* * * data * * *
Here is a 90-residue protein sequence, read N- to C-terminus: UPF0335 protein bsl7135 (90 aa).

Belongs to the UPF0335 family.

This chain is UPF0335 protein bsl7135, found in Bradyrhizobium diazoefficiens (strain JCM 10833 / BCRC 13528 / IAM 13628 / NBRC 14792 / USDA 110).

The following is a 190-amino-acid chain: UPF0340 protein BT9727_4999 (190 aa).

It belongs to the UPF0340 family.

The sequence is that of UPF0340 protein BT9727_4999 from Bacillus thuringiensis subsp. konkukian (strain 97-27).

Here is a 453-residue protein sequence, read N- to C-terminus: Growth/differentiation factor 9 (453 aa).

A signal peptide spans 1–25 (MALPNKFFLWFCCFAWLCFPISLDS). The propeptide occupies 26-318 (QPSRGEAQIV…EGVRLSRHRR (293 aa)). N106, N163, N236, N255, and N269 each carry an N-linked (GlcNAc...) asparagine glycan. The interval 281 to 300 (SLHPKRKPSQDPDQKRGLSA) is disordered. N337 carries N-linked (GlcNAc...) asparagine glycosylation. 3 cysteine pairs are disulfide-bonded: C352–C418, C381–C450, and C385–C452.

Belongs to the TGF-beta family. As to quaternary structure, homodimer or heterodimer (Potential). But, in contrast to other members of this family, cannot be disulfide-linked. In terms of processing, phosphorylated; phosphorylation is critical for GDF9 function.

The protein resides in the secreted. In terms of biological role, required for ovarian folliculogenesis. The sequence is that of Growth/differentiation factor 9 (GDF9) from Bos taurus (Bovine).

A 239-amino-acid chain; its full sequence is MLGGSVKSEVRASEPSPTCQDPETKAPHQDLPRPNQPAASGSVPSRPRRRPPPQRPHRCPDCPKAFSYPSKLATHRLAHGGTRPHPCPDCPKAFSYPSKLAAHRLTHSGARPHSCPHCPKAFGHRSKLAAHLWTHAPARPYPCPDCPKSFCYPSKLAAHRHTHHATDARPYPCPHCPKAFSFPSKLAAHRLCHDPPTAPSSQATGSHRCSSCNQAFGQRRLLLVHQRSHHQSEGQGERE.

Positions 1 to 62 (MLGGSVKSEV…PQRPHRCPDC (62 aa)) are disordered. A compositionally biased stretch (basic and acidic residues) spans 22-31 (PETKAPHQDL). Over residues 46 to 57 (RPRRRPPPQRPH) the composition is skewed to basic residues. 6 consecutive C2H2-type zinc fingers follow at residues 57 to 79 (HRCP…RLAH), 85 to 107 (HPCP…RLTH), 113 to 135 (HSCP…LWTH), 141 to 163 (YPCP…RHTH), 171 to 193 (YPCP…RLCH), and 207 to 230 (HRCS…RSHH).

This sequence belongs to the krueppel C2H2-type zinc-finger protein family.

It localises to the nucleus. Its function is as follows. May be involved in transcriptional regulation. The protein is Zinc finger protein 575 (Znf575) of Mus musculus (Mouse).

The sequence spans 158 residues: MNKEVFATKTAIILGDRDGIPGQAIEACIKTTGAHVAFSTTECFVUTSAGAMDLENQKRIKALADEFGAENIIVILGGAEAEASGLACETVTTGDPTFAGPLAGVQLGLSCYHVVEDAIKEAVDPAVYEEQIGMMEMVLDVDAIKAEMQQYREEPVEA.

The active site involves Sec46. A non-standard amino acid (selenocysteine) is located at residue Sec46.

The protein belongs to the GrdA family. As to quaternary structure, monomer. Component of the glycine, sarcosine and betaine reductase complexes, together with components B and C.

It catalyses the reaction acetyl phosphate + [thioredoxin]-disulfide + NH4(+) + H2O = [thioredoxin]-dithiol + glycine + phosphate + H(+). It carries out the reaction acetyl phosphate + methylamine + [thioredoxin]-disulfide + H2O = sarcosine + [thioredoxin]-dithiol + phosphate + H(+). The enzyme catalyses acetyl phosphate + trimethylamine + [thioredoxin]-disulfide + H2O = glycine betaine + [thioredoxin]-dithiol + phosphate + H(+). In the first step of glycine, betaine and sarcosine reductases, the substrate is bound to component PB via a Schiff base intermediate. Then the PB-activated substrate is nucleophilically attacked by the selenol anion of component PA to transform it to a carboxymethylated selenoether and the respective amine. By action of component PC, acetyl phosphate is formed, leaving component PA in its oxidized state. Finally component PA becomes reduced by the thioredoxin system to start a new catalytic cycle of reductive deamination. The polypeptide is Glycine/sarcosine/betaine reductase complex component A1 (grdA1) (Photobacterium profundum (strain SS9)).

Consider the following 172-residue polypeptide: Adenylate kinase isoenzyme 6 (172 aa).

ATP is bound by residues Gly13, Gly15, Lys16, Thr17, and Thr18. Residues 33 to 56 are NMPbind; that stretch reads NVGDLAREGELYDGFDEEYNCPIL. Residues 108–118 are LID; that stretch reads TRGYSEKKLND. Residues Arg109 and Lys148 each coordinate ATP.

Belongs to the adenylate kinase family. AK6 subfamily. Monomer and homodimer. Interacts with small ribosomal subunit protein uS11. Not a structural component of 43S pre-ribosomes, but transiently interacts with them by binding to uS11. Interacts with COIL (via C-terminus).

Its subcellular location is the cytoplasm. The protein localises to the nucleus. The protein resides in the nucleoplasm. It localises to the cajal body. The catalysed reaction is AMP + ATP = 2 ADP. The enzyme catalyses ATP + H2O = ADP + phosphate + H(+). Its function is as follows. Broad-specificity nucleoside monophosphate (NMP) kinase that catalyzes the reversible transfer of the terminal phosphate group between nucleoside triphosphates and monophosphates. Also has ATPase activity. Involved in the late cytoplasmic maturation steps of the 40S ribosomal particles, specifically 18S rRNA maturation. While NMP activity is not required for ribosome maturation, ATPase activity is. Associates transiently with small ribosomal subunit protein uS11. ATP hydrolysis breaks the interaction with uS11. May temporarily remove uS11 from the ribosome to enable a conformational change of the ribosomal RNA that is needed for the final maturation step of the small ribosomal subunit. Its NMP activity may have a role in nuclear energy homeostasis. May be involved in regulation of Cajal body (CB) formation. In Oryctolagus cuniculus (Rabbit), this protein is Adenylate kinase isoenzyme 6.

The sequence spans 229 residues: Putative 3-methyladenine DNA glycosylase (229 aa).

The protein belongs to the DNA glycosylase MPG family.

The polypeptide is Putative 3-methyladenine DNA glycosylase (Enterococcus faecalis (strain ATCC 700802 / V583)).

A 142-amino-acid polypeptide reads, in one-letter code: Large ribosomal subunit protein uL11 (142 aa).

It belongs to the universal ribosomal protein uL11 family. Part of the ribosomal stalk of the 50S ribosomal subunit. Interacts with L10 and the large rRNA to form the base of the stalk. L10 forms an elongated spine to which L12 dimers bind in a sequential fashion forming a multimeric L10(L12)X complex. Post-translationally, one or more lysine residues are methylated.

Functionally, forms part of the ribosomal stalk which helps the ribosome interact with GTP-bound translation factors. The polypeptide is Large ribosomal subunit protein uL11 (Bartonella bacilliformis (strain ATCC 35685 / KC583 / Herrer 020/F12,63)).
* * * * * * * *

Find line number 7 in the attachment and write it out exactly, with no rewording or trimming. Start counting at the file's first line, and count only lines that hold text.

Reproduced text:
Here is a 453-residue protein sequence, read N- to C-terminus: Growth/differentiation factor 9 (453 aa).